StarCraft II is one of the most challenging simulated reinforcement learning environments; it is partially observable, stochastic, multi-agent, and mastering StarCraft II requires strategic planning over long time horizons with real-time low-level execution. It also has an active professional competitive scene. StarCraft II is uniquely suited for advancing offline RL algorithms, both because of its challenging nature and because Blizzard has released a massive dataset of millions of StarCraft II games played by human players. This paper leverages that and establishes a benchmark, called AlphaStar Unplugged, introducing unprecedented challenges for offline reinforcement learning. We define a dataset (a subset of Blizzard's release), tools standardizing an API for machine learning methods, and an evaluation protocol. We also present baseline agents, including behavior cloning, offline variants of actor-critic and MuZero. We improve the state of the art of agents using only offline data, and we achieve 90% win rate against previously published AlphaStar behavior cloning agent.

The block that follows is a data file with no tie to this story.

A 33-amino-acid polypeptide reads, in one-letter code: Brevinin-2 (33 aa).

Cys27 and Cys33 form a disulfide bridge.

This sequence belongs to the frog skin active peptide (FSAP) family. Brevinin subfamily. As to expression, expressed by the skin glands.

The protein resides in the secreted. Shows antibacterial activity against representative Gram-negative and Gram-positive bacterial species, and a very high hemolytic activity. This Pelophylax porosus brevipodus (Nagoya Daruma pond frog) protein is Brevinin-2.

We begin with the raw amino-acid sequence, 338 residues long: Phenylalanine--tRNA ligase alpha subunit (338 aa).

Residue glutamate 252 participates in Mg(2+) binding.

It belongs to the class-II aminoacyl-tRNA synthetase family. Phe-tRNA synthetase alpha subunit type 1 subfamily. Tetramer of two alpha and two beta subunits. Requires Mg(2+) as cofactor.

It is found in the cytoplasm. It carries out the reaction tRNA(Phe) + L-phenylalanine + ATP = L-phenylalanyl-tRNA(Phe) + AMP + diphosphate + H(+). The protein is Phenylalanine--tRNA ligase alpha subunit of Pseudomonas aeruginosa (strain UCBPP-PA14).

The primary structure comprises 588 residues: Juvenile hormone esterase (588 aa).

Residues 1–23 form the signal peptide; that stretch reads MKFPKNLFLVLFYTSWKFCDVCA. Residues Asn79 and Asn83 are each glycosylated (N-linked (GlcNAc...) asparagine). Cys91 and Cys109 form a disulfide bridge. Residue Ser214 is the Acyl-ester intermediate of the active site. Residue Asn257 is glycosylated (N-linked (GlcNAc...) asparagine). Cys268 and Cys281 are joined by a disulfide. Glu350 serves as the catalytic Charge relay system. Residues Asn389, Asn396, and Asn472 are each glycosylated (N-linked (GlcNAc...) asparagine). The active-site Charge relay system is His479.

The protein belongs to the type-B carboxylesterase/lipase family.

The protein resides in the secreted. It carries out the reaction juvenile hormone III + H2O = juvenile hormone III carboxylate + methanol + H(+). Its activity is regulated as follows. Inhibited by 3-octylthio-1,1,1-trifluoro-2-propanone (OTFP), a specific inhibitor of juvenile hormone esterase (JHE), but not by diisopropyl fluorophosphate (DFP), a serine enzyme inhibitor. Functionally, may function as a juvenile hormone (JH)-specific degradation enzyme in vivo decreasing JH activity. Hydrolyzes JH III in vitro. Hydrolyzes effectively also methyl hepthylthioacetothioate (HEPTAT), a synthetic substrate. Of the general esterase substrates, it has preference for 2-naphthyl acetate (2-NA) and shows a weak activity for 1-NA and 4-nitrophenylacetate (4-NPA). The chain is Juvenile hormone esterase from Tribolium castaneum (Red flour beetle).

During the development of AlphaGo, its many hyper-parameters were tuned with Bayesian optimization multiple times. This automatic tuning process resulted in substantial improvements in playing strength. For example, prior to the match with Lee Sedol, we tuned the latest AlphaGo agent and this improved its win-rate from 50% to 66.5% in self-play games. This tuned version was deployed in the final match. Of course, since we tuned AlphaGo many times during its development cycle, the compounded contribution was even higher than this percentage. It is our hope that this brief case study will be of interest to Go fans, and also provide Bayesian optimization practitioners with some insights and inspiration.
The game of Go is more challenging than other board games, due to the difficulty of constructing a position or move evaluation function. In this paper we investigate whether deep convolutional networks can be used to directly represent and learn this knowledge. We train a large 12-layer convolutional neural network by supervised learning from a database of human professional games. The network correctly predicts the expert move in 55% of positions, equalling the accuracy of a 6 dan human player. When the trained convolutional network was used directly to play games of Go, without any search, it beat the traditional search program GnuGo in 97% of games, and matched the performance of a state-of-the-art Monte-Carlo tree search that simulates a million positions per move.